Old Meets New Down Under

Upscale design in a suburban Melbourne restaurant helps preserve the past

The bayside neighborhood of Elwood in Melbourne, Australia, has experienced plenty of change in recent years. Due to its status as an affluent, young-family area that’s continually growing in population, a number of its art deco, Victorian and Edwardian buildings are undergoing renovations, as developers strive to maintain the suburb’s original architecture.

So when Melbourne-based creative design consultancy Biasol: Design Studio set out to create an understated, urban feel for a new restaurant and bar dubbed The Milton in one of the area’s oldest buildings, its process proved no exception.

“It was particularly important to incorporate the original façade as a nod to the architectural language of the area. [We were] taking people on a journey from past to present, something the locals felt familiar with.”

– Jean-Pierre Biasol, the studio’s principal

In addition to retaining the building’s exterior aesthetic, the design crew reinforced the structure and preserved its internal red brick, which enabled the team to remove the building’s interior walls for an open, streamlined space. A modern exterior addition, clad from top to bottom in Victorian Ash, is coated in varying stains to “wrap the area in a kaleidoscope of shadows and natural light,” explains Biasol. It follows the existing roofline, and was designed without the need for any structural collar bracings in the ceiling. The result is a cozy, 2000-plus-square-foot eatery that brings the outdoors in.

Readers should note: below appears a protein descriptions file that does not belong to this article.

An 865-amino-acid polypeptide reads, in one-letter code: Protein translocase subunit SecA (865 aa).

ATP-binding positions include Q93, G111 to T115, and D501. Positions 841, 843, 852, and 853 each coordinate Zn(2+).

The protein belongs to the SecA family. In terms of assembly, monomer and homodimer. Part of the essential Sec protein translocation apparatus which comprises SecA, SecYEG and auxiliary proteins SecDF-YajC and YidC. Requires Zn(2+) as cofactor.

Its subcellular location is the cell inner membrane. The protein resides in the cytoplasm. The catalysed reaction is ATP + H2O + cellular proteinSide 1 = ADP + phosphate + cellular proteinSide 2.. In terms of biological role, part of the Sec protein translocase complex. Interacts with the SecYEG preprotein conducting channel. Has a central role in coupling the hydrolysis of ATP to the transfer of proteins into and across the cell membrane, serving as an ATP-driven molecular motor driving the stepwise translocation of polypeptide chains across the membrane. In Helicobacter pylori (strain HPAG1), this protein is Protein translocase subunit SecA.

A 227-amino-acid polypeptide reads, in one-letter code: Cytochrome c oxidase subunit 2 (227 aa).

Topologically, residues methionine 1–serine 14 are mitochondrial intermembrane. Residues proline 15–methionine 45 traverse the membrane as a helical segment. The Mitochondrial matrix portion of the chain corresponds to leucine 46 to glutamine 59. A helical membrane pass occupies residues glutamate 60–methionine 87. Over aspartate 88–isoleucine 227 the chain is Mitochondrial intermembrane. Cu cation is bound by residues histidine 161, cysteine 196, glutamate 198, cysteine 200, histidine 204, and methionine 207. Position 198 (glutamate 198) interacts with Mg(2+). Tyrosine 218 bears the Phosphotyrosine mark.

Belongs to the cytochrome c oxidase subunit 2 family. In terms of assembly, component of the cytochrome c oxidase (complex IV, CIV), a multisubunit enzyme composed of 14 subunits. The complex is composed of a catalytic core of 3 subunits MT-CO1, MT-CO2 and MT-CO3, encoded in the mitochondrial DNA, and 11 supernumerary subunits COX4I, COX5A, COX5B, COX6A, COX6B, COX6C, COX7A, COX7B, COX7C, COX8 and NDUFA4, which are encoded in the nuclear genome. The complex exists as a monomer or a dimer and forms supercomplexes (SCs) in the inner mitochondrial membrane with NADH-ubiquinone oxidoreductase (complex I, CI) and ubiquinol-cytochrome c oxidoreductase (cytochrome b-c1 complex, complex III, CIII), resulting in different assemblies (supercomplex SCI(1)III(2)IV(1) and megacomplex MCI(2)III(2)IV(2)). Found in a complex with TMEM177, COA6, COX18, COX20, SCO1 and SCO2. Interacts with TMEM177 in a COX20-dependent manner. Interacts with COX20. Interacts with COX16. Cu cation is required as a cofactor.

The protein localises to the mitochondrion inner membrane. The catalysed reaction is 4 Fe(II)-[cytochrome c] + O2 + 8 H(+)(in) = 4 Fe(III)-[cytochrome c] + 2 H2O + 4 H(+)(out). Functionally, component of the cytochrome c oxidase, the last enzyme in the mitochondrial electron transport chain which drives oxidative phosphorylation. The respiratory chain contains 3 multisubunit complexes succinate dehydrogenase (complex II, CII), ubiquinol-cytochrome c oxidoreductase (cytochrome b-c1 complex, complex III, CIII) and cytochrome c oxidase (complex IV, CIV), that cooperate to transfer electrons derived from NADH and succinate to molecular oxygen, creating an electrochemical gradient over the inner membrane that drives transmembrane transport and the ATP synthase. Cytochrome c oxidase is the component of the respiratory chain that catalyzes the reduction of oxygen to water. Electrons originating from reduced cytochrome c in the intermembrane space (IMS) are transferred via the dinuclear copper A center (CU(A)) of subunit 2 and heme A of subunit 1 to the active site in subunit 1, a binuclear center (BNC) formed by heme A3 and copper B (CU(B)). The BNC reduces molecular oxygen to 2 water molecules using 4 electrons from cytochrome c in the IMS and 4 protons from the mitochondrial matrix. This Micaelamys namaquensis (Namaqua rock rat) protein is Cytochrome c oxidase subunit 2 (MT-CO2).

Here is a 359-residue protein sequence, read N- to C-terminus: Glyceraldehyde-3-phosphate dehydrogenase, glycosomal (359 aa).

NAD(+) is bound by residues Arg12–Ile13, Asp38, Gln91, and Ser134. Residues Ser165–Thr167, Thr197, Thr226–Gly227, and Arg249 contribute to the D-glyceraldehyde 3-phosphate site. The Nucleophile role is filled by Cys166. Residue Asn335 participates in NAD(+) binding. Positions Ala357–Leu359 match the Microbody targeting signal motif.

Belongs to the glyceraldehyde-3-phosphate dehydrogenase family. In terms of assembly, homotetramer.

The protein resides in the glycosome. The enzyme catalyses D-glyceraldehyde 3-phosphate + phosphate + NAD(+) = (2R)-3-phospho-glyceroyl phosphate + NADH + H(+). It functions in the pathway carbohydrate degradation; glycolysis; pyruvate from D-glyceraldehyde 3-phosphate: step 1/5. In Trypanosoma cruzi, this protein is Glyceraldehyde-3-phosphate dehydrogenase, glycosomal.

Reclaimed Australian timber was paired with brass- and black-colored steel to create a mix of old and new. To balance material textures, hard surfaces were paired with gentle textiles – for example, industrial metal barstools, softened by green leather cushions. The front of the main bar was embellished with custom charcoal, white and gray triangular tiles for a bold geometric accent.

Biasol and his team designed simple, low-hanging pendants and wall lights with rustic Edison bulbs, adding to the intimate and moody motif. Warm light extends through the enclosed area, where an open fire, lounges and cascading greenery creates a “relaxed and effortlessly sophisticated haven,” he says.

– Article by Lauren Mang, VMSD.com

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